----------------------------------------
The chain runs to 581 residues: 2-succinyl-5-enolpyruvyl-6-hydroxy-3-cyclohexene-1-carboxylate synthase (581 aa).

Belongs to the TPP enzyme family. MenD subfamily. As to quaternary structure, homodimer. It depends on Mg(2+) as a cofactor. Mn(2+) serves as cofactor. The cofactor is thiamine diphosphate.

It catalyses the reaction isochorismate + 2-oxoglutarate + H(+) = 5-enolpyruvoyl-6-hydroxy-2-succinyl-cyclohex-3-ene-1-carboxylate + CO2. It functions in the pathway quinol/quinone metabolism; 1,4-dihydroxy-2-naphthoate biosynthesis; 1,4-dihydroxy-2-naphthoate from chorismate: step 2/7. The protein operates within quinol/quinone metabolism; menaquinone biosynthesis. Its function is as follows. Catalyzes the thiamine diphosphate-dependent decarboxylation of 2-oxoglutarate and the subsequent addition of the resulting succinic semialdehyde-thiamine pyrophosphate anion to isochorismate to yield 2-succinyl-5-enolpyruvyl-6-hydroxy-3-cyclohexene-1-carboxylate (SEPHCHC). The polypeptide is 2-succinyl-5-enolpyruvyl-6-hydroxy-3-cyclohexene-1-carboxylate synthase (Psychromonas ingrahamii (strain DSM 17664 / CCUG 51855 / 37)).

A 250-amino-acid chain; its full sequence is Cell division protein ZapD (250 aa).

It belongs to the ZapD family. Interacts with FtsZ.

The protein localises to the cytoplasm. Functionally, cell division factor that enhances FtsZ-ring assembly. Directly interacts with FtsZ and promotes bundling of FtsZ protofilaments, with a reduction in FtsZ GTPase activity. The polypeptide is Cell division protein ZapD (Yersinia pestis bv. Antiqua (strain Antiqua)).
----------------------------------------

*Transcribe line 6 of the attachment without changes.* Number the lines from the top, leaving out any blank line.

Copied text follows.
The protein localises to the cytoplasm. Functionally, cell division factor that enhances FtsZ-ring assembly. Directly interacts with FtsZ and promotes bundling of FtsZ protofilaments, with a reduction in FtsZ GTPase activity. The polypeptide is Cell division protein ZapD (Yersinia pestis bv. Antiqua (strain Antiqua)).